ANOTHER embarrassing and preventable law suit/incident...how many is this in the last 10 years? ALOT...an officer accused of stealing from the officer association and cleared by the D.A., the dog suit, the golf club fiasco where a police officer was arrested for stealing a residents golf clubs, the many unfair termination law suits, the work comp law suit where the dispatcher was sent to jail unfairly then exonerated in an appeal, the law suit involving two of the top people in the dept after cutting their positions and NOW the promotion of a chief with absolutely no testing or interview process for the best applicant for the job...just picked a guy in the agency and gave it to him. What a joke!It is time to let the Sheriff take over services. This town does not need this little tiny completely overly litigeous dept. This is ridiculous...
Posted by Peter Carpenter, a resident of the Atherton: Lindenwood neighborhood, on Jan 9, 2010 at 7:34 pm Peter Carpenter is a member (registered user) of Almanac Online
What is needed is much more transparency in the Town's appointments and actions and much greater citizen involvement in oversight. In a democracy we get exactly the kind of government that we deserve and given the incredibly small turnout of citizens for Town Council meetings and in parcel tax election I suspect that we are getting exactly what we deserve.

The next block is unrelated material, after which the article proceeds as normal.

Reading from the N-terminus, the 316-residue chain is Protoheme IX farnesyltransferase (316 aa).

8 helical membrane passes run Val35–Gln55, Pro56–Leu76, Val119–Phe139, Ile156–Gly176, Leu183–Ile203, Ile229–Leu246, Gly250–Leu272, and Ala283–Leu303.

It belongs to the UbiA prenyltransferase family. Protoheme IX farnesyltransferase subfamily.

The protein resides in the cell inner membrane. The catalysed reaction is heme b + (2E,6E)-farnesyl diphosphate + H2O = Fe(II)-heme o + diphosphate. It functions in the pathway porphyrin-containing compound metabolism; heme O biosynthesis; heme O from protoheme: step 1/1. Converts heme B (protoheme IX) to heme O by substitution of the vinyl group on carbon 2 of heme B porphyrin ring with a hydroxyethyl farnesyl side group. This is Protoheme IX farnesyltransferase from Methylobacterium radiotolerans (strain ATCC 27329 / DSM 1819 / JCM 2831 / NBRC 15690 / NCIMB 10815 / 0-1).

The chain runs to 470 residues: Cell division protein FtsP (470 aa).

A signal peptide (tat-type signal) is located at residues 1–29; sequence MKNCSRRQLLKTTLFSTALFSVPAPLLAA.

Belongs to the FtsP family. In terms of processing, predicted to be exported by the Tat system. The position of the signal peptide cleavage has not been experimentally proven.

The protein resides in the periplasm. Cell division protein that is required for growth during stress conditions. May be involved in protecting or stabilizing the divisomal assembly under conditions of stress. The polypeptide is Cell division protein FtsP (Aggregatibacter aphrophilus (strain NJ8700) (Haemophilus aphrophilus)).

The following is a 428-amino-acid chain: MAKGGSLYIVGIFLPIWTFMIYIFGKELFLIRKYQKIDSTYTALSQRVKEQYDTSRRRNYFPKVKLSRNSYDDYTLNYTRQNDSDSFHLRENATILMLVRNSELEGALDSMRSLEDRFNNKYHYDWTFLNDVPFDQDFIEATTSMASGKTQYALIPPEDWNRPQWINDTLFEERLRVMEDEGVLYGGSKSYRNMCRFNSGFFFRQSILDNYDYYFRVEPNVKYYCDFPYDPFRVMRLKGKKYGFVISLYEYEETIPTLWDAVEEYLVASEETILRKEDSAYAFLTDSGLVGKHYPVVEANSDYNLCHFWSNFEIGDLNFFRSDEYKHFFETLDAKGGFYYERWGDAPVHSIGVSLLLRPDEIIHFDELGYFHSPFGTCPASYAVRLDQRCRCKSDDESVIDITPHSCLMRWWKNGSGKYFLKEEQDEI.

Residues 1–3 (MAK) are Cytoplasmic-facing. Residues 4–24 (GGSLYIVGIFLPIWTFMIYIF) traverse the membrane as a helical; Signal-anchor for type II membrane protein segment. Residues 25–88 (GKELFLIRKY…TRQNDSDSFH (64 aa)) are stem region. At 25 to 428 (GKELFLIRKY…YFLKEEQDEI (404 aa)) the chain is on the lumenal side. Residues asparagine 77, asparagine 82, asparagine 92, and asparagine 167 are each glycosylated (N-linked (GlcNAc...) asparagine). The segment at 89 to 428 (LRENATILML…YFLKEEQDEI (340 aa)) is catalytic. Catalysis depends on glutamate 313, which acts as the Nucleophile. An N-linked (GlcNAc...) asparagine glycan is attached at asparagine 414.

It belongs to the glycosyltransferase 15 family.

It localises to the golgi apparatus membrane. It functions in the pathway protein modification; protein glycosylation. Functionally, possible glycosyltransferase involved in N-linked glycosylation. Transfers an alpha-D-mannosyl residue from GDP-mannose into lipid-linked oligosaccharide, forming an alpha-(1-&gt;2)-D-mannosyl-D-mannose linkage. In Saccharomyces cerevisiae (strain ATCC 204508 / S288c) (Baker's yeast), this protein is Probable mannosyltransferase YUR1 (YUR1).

How many citizens do you think will show up for the Town Council's six hour Study Session on Monday?
Posted by FILM AT 11, a resident of the Atherton: West Atherton neighborhood, on Jan 11, 2010 at 10:47 am
Pilar Buckley is now on the Selby Lane School foundation board. So is Jerry Carlson. Jerry Gruber's wife teaches at the Selby Lane School. Can this explain why a $230,000 settlement was made to Pilar Buckley? Why were these conflicts of interest not disclosed by the council and Gruber? Oh, what a minute, nothing was actually disclosed by the council and Gruber. Will the Almanac investigate this bombshell?
Posted by Peter Carpenter, a resident of the Atherton: Lindenwood neighborhood, on Jan 28, 2010 at 9:35 pm Peter Carpenter is a member (registered user) of Almanac Online
The Town has issued the following superb press release - Well done and CASE CLOSED.
PRESS STATEMENT FROM THE TOWN OF ATHERTON REGARDING SETTLEMENT OF
LITIGATION BETWEEN THE TOWN AND PILAR ORTIZ-BUCKLEY